About 16% of workers in Indiana report having a mental health challenge that can affect their work performance. The Americans with Disabilities Act (ADA) protects these workers and says they can receive special accommodations when needed to complete their work assignments.
MENTAL HEALTH CONDITIONS COVERED UNDER ADA
There is no list of mental health conditions listed in the ADA. Instead, the law defines covered employees as those with a physical or mental health condition that substantially limits one or more major life activities. The person who is asking for accommodation must be able to prove that they have a history of the condition.
WHAT ACCOMMODATIONS CAN EMPLOYERS PROVIDE
The type of accommodation that an employer provides depends on the individual and what their mental health condition requires. For example, a person who is clinically depressed may need a more flexible schedule to take medication throughout the day. They may also need time off to see medical providers. Some depressed people do their best work remotely. When considering accommodations, think about offering accommodations to help the individual in these areas:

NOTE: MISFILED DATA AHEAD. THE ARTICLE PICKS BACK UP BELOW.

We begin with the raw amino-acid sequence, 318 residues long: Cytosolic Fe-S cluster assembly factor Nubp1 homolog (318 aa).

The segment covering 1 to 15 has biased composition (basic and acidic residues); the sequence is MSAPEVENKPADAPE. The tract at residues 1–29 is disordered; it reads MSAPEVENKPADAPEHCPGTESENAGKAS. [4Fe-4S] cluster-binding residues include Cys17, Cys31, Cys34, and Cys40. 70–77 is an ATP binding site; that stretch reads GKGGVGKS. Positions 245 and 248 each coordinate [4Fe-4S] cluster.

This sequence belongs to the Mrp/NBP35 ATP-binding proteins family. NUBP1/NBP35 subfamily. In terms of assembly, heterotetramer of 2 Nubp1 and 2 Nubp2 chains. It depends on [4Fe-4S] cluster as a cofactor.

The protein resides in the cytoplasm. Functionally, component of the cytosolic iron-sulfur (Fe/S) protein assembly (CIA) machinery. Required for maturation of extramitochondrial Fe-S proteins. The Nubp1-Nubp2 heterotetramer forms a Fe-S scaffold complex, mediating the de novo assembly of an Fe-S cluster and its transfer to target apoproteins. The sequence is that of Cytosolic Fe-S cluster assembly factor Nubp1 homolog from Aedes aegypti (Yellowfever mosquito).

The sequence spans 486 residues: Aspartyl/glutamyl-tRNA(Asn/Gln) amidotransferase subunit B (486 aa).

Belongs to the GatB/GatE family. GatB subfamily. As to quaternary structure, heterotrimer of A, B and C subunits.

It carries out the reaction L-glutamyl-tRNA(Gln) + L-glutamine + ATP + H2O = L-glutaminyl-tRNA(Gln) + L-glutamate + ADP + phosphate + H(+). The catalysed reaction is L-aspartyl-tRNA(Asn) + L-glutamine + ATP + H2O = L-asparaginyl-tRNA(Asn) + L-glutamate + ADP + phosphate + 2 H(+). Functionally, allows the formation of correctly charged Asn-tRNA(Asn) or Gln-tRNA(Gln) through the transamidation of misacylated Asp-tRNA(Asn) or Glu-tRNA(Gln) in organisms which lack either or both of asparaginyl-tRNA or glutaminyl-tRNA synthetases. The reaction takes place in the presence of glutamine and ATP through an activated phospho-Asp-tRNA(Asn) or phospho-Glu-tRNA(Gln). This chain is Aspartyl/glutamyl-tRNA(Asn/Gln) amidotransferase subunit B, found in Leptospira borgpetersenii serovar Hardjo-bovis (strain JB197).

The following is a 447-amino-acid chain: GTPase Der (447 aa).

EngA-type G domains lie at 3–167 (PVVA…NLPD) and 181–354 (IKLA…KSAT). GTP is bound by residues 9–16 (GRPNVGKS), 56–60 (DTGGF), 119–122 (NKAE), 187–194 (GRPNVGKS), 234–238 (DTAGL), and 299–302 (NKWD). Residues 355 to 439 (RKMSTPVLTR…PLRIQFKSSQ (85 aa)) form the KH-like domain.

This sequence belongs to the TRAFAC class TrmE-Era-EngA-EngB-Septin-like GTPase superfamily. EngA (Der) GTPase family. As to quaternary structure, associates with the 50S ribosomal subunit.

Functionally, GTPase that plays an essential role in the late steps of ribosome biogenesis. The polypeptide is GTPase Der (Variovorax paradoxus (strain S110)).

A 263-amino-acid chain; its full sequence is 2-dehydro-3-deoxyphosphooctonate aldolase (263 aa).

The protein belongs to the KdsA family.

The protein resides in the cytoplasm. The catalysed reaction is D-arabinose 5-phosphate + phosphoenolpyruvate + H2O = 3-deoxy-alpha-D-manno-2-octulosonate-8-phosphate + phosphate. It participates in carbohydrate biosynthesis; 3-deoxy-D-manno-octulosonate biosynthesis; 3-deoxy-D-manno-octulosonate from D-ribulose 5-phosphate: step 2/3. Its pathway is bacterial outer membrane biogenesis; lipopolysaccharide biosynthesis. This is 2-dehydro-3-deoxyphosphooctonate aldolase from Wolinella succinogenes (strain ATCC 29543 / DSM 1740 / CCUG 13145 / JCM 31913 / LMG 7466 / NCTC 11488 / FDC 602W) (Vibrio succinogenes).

- Controlling emotions
- Decreasing fatigue
- Time management
- Organizational skills
- Sleeping and staying awake
- Stress alleviation
HOW CAN EMPLOYERS HELP DEPRESSED EMPLOYEES?
Since about one in five of your employees may be dealing with depression or another mental illness, it is wise to consider how to accommodate these individuals better in the workplace, or they may persecute you. Be open-minded so employees feel comfortable telling you what they need. Empower your managers to have these discussions with workers. Ensure that bullying and harassment have no place in your business, and putting an end to them will help stop discrimination.
If you are an employer in Indiana, you must provide reasonable accommodations to your clinically depressed workers under the ADA law. Talking to employees about how you can make their job more accessible is a great place to start.